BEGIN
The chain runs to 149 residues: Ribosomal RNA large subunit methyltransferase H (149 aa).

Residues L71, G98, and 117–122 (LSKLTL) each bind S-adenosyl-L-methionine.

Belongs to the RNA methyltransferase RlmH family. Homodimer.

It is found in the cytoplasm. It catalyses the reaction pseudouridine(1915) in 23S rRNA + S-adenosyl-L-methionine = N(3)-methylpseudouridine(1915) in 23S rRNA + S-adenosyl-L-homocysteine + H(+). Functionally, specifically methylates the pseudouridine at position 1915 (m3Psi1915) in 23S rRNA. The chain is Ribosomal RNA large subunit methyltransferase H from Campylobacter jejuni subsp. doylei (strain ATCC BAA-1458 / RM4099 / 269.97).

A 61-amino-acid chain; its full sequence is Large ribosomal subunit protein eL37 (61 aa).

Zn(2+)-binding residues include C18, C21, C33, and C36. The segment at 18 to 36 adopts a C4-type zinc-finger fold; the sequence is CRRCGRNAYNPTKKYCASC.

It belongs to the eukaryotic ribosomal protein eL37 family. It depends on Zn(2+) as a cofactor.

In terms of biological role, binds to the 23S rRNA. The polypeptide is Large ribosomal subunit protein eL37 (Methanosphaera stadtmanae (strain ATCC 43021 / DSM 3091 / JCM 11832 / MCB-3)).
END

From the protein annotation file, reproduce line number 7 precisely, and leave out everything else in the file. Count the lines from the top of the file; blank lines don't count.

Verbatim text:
It belongs to the eukaryotic ribosomal protein eL37 family. It depends on Zn(2+) as a cofactor.